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dc.contributor.authorSheridan, J
dc.contributor.authorWang, L-M
dc.contributor.authorTosetto, M
dc.contributor.authorSheahan, K
dc.contributor.authorHyland, J
dc.contributor.authorFennelly, D
dc.contributor.authorO'Donoghue, D
dc.contributor.authorMulcahy, H
dc.contributor.authorO'Sullivan, J
dc.date.accessioned2012-02-01T10:28:49Z
dc.date.available2012-02-01T10:28:49Z
dc.date.issued2012-02-01T10:28:49Z
dc.identifier.citationBr J Cancer. 2009 Jan 27;100(2):381-8. Epub 2008 Dec 9.en_GB
dc.identifier.issn1532-1827 (Electronic)en_GB
dc.identifier.issn0007-0920 (Linking)en_GB
dc.identifier.pmid19066606en_GB
dc.identifier.doi10.1038/sj.bjc.6604821en_GB
dc.identifier.urihttp://hdl.handle.net/10147/207473
dc.description.abstractOxidative DNA damage results from DNA adducts such as 8-oxo-7, 8 dihydro-2'-deoxyguanosine (8-oxo-dG), which is a pro-mutagenic lesion. No known association between 8-oxo-dG, disease progression and survival exists in colorectal cancer (CRC). We examined levels of 8-oxo-dG in sporadic CRC to determine its relationship with pathological stage and outcome. A total of 143 CRC patients and 105 non-cancer patients were studied. Nuclear and cytoplasmic 8-oxo-dG was assessed using immunohistochemistry. Double immunofluorescence using 8-oxo-dG and manganese superoxide dismutase (MnSOD) antibodies localised cytoplasmic 8-oxo-dG. Apoptosis was detected using TUNEL. Nuclear staining levels were similar in tumour tissue and matched normal mucosa in both epithelial (P=0.22) and stromal (P=0.85) cells. Epithelial cytoplasmic staining was greater in tumour tissue (P<0.001). Double immunofluorescence localised cytoplasmic 8-oxo-dG to mitochondria. Epithelial and stromal nuclear 8-oxo-dG decreased with local disease spread, but highest levels were found in distant disease (P<0.01). Survival was related to epithelial nuclear and stromal staining in normal mucosa (P<0.001) and tumour (P<0.01) but was unrelated to cytoplasmic staining. Normal control cells in tissue from cancer patients with high levels of 8-oxo-dG failed to undergo cell death. 8-oxo-dG may be an important biomarker of disease risk, progression and survival for CRC patients.
dc.language.isoengen_GB
dc.subject.meshAdolescenten_GB
dc.subject.meshAdulten_GB
dc.subject.meshAgeden_GB
dc.subject.meshAged, 80 and overen_GB
dc.subject.meshApoptosis/physiologyen_GB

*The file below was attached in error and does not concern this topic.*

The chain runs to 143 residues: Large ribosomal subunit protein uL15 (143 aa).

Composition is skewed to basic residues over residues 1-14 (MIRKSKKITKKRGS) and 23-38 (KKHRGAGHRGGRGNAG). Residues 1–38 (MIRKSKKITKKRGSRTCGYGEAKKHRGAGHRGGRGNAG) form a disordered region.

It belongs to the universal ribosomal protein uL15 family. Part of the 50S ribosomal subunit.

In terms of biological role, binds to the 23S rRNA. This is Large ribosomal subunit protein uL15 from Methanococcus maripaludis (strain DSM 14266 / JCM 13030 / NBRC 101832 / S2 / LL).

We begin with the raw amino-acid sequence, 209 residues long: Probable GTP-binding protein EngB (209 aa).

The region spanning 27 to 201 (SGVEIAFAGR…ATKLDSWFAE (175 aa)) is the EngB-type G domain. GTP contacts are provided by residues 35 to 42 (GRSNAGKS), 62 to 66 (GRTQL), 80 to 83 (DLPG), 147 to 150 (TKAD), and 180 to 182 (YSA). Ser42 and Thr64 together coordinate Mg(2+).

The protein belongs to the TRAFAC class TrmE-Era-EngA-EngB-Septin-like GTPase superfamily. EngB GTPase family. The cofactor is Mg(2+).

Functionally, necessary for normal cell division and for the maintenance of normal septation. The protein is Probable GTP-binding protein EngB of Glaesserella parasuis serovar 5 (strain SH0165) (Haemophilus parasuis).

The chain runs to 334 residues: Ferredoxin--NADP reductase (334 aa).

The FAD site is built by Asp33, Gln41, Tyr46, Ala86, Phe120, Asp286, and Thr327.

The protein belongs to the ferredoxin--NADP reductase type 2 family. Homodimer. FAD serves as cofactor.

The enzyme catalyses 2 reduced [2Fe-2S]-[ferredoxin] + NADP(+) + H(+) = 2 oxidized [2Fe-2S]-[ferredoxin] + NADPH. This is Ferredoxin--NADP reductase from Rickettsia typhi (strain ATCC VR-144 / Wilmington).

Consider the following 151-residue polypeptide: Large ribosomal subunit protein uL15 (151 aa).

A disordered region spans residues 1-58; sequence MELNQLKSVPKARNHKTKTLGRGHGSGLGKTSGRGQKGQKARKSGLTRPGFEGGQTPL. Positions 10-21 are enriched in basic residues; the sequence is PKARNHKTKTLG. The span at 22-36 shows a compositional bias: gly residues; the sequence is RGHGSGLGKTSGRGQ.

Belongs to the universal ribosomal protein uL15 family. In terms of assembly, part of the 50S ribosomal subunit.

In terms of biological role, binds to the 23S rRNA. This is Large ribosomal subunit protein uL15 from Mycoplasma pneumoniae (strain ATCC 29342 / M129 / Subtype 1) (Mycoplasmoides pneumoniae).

dc.subject.meshCase-Control Studiesen_GB
dc.subject.meshCell Nucleus/*metabolismen_GB
dc.subject.meshColon/metabolism/pathologyen_GB
dc.subject.meshColorectal Neoplasms/*metabolism/*mortality/pathologyen_GB
dc.subject.meshCytoplasm/metabolismen_GB
dc.subject.meshDeoxyguanosine/*analogs & derivatives/metabolismen_GB
dc.subject.meshDisease Progressionen_GB
dc.subject.meshFemaleen_GB
dc.subject.meshFluorescent Antibody Techniqueen_GB
dc.subject.meshHumansen_GB
dc.subject.meshImmunoenzyme Techniquesen_GB
dc.subject.meshIn Situ Nick-End Labelingen_GB
dc.subject.meshMaleen_GB
dc.subject.meshMiddle Ageden_GB
dc.subject.meshRectum/metabolism/pathologyen_GB
dc.subject.meshSuperoxide Dismutase/metabolismen_GB
dc.subject.meshSurvival Rateen_GB
dc.subject.meshTissue Array Analysisen_GB
dc.subject.meshTumor Markers, Biological/*metabolismen_GB
dc.subject.meshYoung Adulten_GB
dc.titleNuclear oxidative damage correlates with poor survival in colorectal cancer.en_GB
dc.contributor.departmentCentre for Colorectal Disease, St Vincent's University Hospital, Elm Park Dublin , 4, Republic of Ireland.en_GB
dc.identifier.journalBritish journal of canceren_GB
dc.description.provinceLeinster
html.description.abstractOxidative DNA damage results from DNA adducts such as 8-oxo-7, 8 dihydro-2'-deoxyguanosine (8-oxo-dG), which is a pro-mutagenic lesion. No known association between 8-oxo-dG, disease progression and survival exists in colorectal cancer (CRC). We examined levels of 8-oxo-dG in sporadic CRC to determine its relationship with pathological stage and outcome. A total of 143 CRC patients and 105 non-cancer patients were studied. Nuclear and cytoplasmic 8-oxo-dG was assessed using immunohistochemistry. Double immunofluorescence using 8-oxo-dG and manganese superoxide dismutase (MnSOD) antibodies localised cytoplasmic 8-oxo-dG. Apoptosis was detected using TUNEL. Nuclear staining levels were similar in tumour tissue and matched normal mucosa in both epithelial (P=0.22) and stromal (P=0.85) cells. Epithelial cytoplasmic staining was greater in tumour tissue (P<0.001). Double immunofluorescence localised cytoplasmic 8-oxo-dG to mitochondria. Epithelial and stromal nuclear 8-oxo-dG decreased with local disease spread, but highest levels were found in distant disease (P<0.01). Survival was related to epithelial nuclear and stromal staining in normal mucosa (P<0.001) and tumour (P<0.01) but was unrelated to cytoplasmic staining. Normal control cells in tissue from cancer patients with high levels of 8-oxo-dG failed to undergo cell death. 8-oxo-dG may be an important biomarker of disease risk, progression and survival for CRC patients.


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